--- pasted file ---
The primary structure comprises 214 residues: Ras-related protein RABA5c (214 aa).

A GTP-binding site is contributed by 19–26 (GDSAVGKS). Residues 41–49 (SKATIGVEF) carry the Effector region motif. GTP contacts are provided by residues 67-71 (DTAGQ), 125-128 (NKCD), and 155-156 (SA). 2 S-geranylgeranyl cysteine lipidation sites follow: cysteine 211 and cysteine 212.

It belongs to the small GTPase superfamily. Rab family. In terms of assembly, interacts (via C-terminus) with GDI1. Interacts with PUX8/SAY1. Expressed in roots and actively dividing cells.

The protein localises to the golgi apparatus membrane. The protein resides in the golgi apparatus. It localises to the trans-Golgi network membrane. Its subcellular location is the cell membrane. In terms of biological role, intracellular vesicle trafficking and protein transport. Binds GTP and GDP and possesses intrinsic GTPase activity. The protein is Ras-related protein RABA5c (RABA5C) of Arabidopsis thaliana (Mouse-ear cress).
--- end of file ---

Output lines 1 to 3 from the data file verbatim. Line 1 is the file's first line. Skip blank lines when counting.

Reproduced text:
The primary structure comprises 214 residues: Ras-related protein RABA5c (214 aa).

A GTP-binding site is contributed by 19–26 (GDSAVGKS). Residues 41–49 (SKATIGVEF) carry the Effector region motif. GTP contacts are provided by residues 67-71 (DTAGQ), 125-128 (NKCD), and 155-156 (SA). 2 S-geranylgeranyl cysteine lipidation sites follow: cysteine 211 and cysteine 212.

It belongs to the small GTPase superfamily. Rab family. In terms of assembly, interacts (via C-terminus) with GDI1. Interacts with PUX8/SAY1. Expressed in roots and actively dividing cells.